Anton Cu Unjieng’s intricately taped, fired, and stacked ceramics are a response to recent political actions in his homeland in the Philippines. The Duterte regime’s mass killings have been officially classified as nanlaban, Filipino for ‘fought back.’ The stack arrangements in Cu Unjieng’s work are not only a monument to the regime’s precarious strength, but also to the possibility of fighting back.
By Anton Cu Unjieng
- Curated by Glenn Alteen
- November 1, 2019 to December 14, 2019
“How do you remember the past the most?”
Equal parts family recollection, historical research and spectral diary, Coco Means Ghost forms the moving image focal point of Gabi Dao’s new installation. Rooted in Dao’s research along the Mekong Delta and her own family’s history between cultures, a sentimental dissidence employs sculpture, video and sound to put imagined contemporary and historical diasporic voices in conversation. At the centre of the exhibition is a haunting: the eponymous narrator (a ghost in the form of a coconut) resists a singular place and time, moving freely, if not lightly, through personal photographs, contemporary commentary and archival material. Other characters appear– Lan, Ong Nam, Mr.Le, Quang, An, Nguyen and Dung–and together they tell the fragmented story of Ong Dao Dua ( ‘Mr.Coconut’), a monk who founded a small, self-sustaining, anti-war community in the late 1960s-70’s on Con Phung, an island colloquially known to westerners as the “Coconut Kingdom.” Through the lens of Ong Dao Dua’s oft-mythologized character, the work becomes an avenue to explore and enmesh broader notions of memory, nationhood, belief, belonging and dreams for the future.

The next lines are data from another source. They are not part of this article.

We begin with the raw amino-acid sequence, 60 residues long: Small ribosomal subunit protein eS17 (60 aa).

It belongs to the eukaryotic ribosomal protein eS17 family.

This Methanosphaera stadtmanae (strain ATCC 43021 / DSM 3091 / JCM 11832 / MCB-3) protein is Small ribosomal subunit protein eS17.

Dao combines the single-channel video with sonically activated sculptures that transmit her family’s narrative in another form: excerpts from “Foreign Accent Improvement” cassettes used by the artist’s parents in the 1980s. a sentimental dissidence points to texture and poetics rather than conclusive fact, and creates a landscape that at once immerses, entangles and pushes back.
1. coco means ghost: Screen & Video, 25m24s, followed by a short pause. HD video, 2.1 sound, LED lights, cans of coconut water, photograph, bench & pillows.
2. you and i, i and you: Sculptures & Audio, 6m30s, followed by a short pause. Beaded curtains, UV reducing window vinyl, transducers, tempered glass, aluminum.
Accessibility: Hearing Access: Un-captioned English audio, some subtitled Vietnamese (written in English). Sight Access: Low light conditions
By Gabi Dao
- Curated by Vanessa Kwan